And then there were two. The USC Trojans – Notre Dame Fighting Irish series has produced some truly terrific games throughout its history, but WeAreSC readers were clear in their preference for the top two, as the 1974 and 2005 games sailed through their first-round matchups and into this head-to-head contest.
Both games feature Trojan comebacks, one via a second-half of absolute dominance, one with two signature plays on the final drive of the game. Both games provided a lifetime of memories for any USC fans in attendance or watching from home. And now both games are WeAreSC finalists for the best USC – Notre Dame game of all time.
1974 USC vs Notre Dame
Defending national champion Notre Dame took a 24-0 lead late into the second quarter, when USC quarterback Pat Haden hit tailback Anthony Davis on a swing pass for a touchdown with only a few seconds left in the half.
And somehow, someway, down 24-6 at halftime, the route was on.
Davis was the next Trojan to touch the ball, gathering the Notre Dame second-half kickoff two yards deep in the endzone. Following a wall of blockers, Davis made one man miss at the 18-yard line, veered toward the left sideline, and was gone.
Davis scored on a six-yard run on the following USC drive and just 3:25 into the third quarter, USC had cut the Notre Dame lead to 24-19.
A Kevin Bruce fumble recovery and a couple passes from Haden to wide receiver J.K. McKay led to another Davis short touchdown run. And the two-point conversion gave USC a 27-24 lead just 6:23 into the third quarter. And it Just. Never. Stopped.
USC used a 56-yard punt return to set up a Haden-to-McKay touchdown. Then a Charles Phillips interception led to another Haden-to-McKay touchdown as USC went up 41-24 at the end of the third quarter.
Bruce jumped on his second fumble recovery early in the fourth quarter and Haden hit wide receiver Shelton Diggs for a 16-yard touchdown. Phillips picked off his third pass of the game and returned it 58 yards for a touchdown, traveling the final 30 yards with the ball aloft in celebration. And in 17 minutes of game time, USC had scored 55 points, turning a rout into a rout, and giving the Trojans arguably the greatest game in the history of the program.
2005 USC vs Notre Dame
USC’s 27-game winning streak was on the line, and Notre Dame knew exactly how big this game was. Having warmed up in their traditional home blue jerseys, the Fighting Irish came out for the game in their fabled green jerseys, providing another spark for the Notre Dame fans.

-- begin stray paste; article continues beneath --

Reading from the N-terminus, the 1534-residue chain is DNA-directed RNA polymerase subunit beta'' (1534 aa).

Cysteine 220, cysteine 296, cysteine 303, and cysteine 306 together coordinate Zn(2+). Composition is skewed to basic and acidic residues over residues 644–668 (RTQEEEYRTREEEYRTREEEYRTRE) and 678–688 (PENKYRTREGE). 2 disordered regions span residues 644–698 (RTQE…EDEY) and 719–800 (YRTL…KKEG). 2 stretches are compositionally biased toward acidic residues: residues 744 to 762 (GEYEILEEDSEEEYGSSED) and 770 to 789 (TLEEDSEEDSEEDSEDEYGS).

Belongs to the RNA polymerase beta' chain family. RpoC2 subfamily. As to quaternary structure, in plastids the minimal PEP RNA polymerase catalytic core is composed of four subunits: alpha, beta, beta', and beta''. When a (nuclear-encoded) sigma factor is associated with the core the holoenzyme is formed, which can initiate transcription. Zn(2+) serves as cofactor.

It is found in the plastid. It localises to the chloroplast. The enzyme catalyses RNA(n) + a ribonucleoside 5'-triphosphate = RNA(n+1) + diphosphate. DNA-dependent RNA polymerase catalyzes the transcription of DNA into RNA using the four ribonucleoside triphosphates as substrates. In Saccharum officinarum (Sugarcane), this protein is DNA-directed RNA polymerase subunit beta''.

The Trojans got off to a strong start as a wobbly Brady Quinn pass on a flea flicker wound up in the arms of USC linebacker Keith Rivers and USC capitalized on a 36-yard touchdown run by Reggie Bush, featuring a beautiful hurdle over a Notre Dame defender.
After a Notre Dame touchdown drive, USC quarterback Matt Leinart found tight end Dominique Byrd for a long catch and run that led to a short touchdown by LenDale White.
Every good USC game needs a villain, and that role was filled by Notre Dame wide receiver Jeff Samardzija and safety Tom Zbikowski. The tall Samardzija seemingly won jump ball after jump ball against the USC defensive backs, and one went for a 32-yard touchdown to tie the game at 14.
After a stalled USC drive, Zbikowski took his turn in the spotlight, returning a punt for a 60-yard touchdown and giving Notre Dame a 21-14 lead they would take into halftime.
With 9:36 left in the third quarter, Bush ripped off 45 of his game-high 160 rushing yards and scored his second of the game, tying the score.
Notre Dame kicked a field goal and the third Bush touchdown of the game gave USC a 28-24 lead with just five minutes remaining.
And then things really got good.
Quinn picked the USC defense apart on the ensuing drive, eventually scoring on a quarterback draw with just 2:04 left. But things really looked bleak for the Trojans when Leinart took a second-down sack, setting up a third-and-19 with just 1:44 remaining.
A short pass to Bush was completed and the stage was set for “4th-and-9,” a play that means as much as any in Trojan history.
Leinart called an audible at the line and hit Dwayne Jarrett down the sideline, as the ball somehow got through the Notre Dame defender, and Jarrett ran for a 61-yard gain. A couple Bush runs set USC up at the two yard line with 23 seconds left.
Setting up in a five-wide set, Leinart was forced to roll to his left and he took off for the endzone, eventually getting hit at the goal line and fumbling the ball out of bounds. While the official waved to stop the clock, the clock kept running, hitting triple zeroes and sending Notre Dame players and fans into celebration.
When order was finally restored, USC had the ball at the one-yard line and seven seconds left, and a massive decision to make. While head coach Pete Carroll motioned for Leinart to spike the ball, Leinart took the snap and went for the endzone. Stuffed initially at the line, Leinart spun to his left, was the recipient of the “Bush push” and extended the ball behind his head and over the goal line. The touchdown sent the entire USC sideline out onto the field in celebration.
When USC was able to cover the Notre Dame kick returner, the Trojans had sealed one of the greatest wins in program history, 34-31.